The new charm of her music seems to lie in the many participations that punctuate the album, giving her pieces their very particular colourations. We can hear no less than thirty instruments with configurations that differ from one piece to another: wind and string instruments, electronic instruments, a multitude of keyboard sounds, unusual instruments and all kinds of incongruous sonorities. Among them are Aby Vulliamy’s viola, accordion and musical saw (Nalle, The One Ensemble...), Adam Cadell’s violin, Susan Matthews’ harmonium, Taralie Peterson’s saxophone (Spires That In The Sunset Rise), Le Fruit Vert’s analog synthesizers, Valérie Leclercq’s percussion and flute (Half Asleep), Paulo Chagas' oboe and clarinet, the voices of
Laura Naukkkarinen (Lau Nau), Caity Shaffer (Olden Yolk) and Jackie McDowell, Tom James Scott's ghostly piano, Sylvia Hallett's bicycle wheel or hurdy-gurdy, or Gayle Brogan's sculpted sounds (Pefkin). That is: a constellation of musicians who have never ceased to expand their sonic territories, experimenting throughout the years since the 2000s, drawing inspiration from folk or psychedelic music as well as from the field of improvised or experimental music.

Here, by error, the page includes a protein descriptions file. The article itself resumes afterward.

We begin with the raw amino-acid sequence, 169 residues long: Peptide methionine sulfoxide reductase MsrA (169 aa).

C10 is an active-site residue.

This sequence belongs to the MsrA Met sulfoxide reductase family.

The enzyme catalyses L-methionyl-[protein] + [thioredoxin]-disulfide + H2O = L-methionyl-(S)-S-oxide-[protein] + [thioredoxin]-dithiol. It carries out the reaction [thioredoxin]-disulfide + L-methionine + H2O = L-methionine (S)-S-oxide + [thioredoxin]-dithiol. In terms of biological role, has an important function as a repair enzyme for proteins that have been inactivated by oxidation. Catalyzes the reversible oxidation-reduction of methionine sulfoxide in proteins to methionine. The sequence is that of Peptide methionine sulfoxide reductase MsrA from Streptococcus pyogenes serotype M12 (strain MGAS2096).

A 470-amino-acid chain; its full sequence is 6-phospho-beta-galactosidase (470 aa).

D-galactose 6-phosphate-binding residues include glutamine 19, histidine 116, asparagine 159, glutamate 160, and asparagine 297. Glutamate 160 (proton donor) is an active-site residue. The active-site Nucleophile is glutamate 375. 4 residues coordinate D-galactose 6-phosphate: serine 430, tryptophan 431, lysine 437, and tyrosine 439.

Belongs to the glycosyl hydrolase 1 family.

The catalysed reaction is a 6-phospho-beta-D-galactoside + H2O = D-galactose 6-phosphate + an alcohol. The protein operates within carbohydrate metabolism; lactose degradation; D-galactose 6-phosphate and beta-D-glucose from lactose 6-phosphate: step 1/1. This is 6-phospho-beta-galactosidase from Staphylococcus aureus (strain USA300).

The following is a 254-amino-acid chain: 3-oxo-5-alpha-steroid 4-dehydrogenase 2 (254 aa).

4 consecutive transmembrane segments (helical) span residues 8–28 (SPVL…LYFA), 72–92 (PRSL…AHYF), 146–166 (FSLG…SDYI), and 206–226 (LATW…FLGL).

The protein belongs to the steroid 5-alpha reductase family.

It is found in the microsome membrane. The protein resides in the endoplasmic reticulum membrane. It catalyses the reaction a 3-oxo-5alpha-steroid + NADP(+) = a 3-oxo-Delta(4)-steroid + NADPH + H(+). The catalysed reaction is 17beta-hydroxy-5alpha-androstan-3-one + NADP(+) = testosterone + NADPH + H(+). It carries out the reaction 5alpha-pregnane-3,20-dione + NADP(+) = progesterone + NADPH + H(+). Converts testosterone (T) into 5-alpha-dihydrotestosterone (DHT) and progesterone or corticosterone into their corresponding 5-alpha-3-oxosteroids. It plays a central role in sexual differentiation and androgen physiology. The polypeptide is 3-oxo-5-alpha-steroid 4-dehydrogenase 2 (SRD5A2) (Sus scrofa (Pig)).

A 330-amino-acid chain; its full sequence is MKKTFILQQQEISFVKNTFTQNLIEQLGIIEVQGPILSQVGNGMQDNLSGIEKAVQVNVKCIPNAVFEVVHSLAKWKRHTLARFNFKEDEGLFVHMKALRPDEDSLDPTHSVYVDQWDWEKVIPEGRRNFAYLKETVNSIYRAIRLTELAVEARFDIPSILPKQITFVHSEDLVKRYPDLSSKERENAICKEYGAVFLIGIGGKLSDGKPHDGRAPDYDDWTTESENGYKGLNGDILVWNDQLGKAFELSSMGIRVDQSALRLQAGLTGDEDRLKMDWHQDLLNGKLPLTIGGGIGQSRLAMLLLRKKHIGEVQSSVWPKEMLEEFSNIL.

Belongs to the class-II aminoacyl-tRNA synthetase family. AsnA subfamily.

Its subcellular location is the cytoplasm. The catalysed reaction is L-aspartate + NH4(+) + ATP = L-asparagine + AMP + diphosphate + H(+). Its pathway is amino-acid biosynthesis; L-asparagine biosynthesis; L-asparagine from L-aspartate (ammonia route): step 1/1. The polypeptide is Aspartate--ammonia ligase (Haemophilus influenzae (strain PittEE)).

It must be highlighted, the extent to which this record could only come into being through the presence of these different participants. Incidentally, all of its strength lies in a paradox that gives shape to this "inattingible”, which is all the more elusive because it seems to only assert itself only through a series of actions engaged in a continual flux between presence and absence. Constantly brushing against each other, these sound bodies come to trace, as we listen, the contours of an "other" space that is both familiar and foreign to us. Thus, and contrary to what might be suggested by the participation of such a large number of musicians in the elaboration of the album, it finds its energy in this constantly renewed capacity to make the absent heard. This absence is certainly not played, but acts as a presence, a kind of “horizon inconnu” (unknown horizon) situated at
the edge of our perception, abounding in unpredictable potentialities.